And the last two hundred years, if you read the books carefully, reveal a story of humanity, shamed in the “light” that photographs and telegraphs and widespread literacy brought to the dark corners of the world, horrified at what the previously silent voices (of our wives, of our slaves, of our employees, of our children) were telling us about their lives, working our asses off to do better. Not all at once, and many lives have been wasted on nothing whatsoever. But when you look at history now, with eyes that have looked hard at what some call morality, you can get a pretty damn good sense of what side you want to be on.
History remembers Gandhis and Hitlers, Unsinkable Molly Browns and Marie Antoinettes (though she didn’t say what I thought she said). I’m having a conversation with Laurie right now about my female historical figures — even talking about women in history is difficult, because so many remarkable women are lost to history. It’s interesting, too, that in my mind, Molly Brown was “the best I could come up with” for a female analog of Gandhi — and yet, upon just a moment’s reflection, I would argue that women’s suffrage is actually more important, from a progressive’s view of history, than Gandhi tweaking of the Raj’s nose — I privileged the guy with a penis, I do believe, even as I worried about privileging the guy with the penis. Once you go meta . . .
But please, I didn’t come here to impose a hierarchy, I came to destroy it. I brought up Hitler for a reason. If you’re gonna call Godwin on me, go ahead and do so, because I am actually about to draw a comparison between white Canadians right now and white Germans in the 1930s. If that’s too close to me calling you a Nazi for comfort, I apologize, but I’m including myself in the comparison as well. We are all in this together. That’s kinda the point here.
One of the most damning things about the Nazi regime was its modernized nature. The Nazis kept very good records, took lots of photographs, documented everything . . . they then tried to burn it all at the end of the war, but there was just so MUCH information that some of it survived, and we put together a pretty good record of what horrors took place behind the scenes.
But more damning still was the modern press that existed in the 20th-century, and which documented the public life of Germany as the holocaust unfolded. Those who get into history, and really look at the era, get a very clear picture of the nature of fascism, where it comes from, how it arises, how it stays. The newspapers tell an all-too-clear story of a populace that, however we dress it up in fear and patriotism, allowed it to happen.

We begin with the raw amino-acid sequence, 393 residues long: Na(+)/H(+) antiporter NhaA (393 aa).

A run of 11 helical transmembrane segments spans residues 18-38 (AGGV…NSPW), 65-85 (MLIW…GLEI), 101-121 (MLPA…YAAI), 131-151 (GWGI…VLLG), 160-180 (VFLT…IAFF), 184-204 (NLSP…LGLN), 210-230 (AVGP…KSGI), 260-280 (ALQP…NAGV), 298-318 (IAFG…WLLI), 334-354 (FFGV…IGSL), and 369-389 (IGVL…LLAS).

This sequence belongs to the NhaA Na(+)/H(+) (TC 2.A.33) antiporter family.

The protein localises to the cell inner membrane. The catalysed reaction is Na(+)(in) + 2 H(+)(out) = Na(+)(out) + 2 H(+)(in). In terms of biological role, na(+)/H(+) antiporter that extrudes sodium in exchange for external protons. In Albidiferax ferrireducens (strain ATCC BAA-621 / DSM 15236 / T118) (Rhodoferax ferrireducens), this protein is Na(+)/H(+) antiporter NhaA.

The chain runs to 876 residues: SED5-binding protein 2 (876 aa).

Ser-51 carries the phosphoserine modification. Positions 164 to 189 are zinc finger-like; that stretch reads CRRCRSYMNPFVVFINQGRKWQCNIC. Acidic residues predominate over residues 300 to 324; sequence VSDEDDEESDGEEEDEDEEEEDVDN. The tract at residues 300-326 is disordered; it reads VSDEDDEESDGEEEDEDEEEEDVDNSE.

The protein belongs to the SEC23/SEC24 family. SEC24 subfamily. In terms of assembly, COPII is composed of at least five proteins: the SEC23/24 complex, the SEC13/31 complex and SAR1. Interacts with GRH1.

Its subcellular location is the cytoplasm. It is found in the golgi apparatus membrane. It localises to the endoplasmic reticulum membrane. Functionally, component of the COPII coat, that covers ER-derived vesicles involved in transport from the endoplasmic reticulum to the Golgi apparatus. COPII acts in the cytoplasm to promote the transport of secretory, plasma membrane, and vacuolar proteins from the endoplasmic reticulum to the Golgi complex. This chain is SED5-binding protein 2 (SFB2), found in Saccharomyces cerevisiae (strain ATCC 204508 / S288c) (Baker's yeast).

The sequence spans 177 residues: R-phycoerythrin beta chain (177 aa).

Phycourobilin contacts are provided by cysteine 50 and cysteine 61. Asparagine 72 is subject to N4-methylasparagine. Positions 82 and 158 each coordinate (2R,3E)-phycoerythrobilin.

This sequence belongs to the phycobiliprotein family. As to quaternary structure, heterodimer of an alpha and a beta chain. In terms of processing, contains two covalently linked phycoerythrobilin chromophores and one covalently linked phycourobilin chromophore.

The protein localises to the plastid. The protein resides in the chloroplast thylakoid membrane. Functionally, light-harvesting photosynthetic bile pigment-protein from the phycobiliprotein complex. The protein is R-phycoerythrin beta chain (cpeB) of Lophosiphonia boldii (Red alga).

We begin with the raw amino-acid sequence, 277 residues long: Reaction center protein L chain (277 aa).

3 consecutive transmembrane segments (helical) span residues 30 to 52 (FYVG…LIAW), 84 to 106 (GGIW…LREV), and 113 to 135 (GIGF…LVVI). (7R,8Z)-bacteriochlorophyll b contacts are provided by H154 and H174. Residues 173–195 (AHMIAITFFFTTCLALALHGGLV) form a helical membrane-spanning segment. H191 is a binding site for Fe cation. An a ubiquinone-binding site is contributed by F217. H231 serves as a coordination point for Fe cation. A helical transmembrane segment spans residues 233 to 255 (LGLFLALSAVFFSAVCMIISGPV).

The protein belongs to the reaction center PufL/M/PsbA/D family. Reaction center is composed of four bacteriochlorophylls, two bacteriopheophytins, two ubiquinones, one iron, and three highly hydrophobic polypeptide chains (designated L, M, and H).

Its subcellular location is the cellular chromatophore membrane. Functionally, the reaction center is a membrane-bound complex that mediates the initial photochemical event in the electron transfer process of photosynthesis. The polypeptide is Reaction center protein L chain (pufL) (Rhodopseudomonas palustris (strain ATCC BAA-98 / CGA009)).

American 20th century media reveals some nasty stuff too. See this, for instance — images from the civil rights struggle. There is endless documentation of “good, white Christians” engaging in all kinds of brutality, on blacks and whites, to defend their right to not have to coexist with anyone who didn’t agree with them. Americans today revile these men, one and all, though a number of them seem to do so only grudgingly. But reviling the Klan is too fucking easy, for my liking. People talk about Hitler as a “Monster.” Reading a story about the Holocaust should not be a reason to feel good about yourself because you weren’t there. Hitler was no monster. Hitler was Man of the Year. The same American media that documented civil rights was in love with him, and things were not comfortable for German Jews in 1938, but nobody was interested in THAT story at that point. Just like how in 2013, seemingly nobody is interested in the real story of Aboriginals in Canada. If we elide Hitler from the canon of humanity, we bury our head in the sand about the reality of the world in which we live, and our society will not improve if we refuse to even identify the problem.
It would be easy, now, to go down the path of blaming it all on the press. But we don’t get off that easy. We are better informed and better educated than ever. We’ve all seen those pictures, we’ve all been to the museums. We know better. And yet so many people I know, so many otherwise good people, will still sit in judgement of “Indians.” They’ll make slurs about Lysol and FAS, and joke about the drunk ones outside the St. Regis.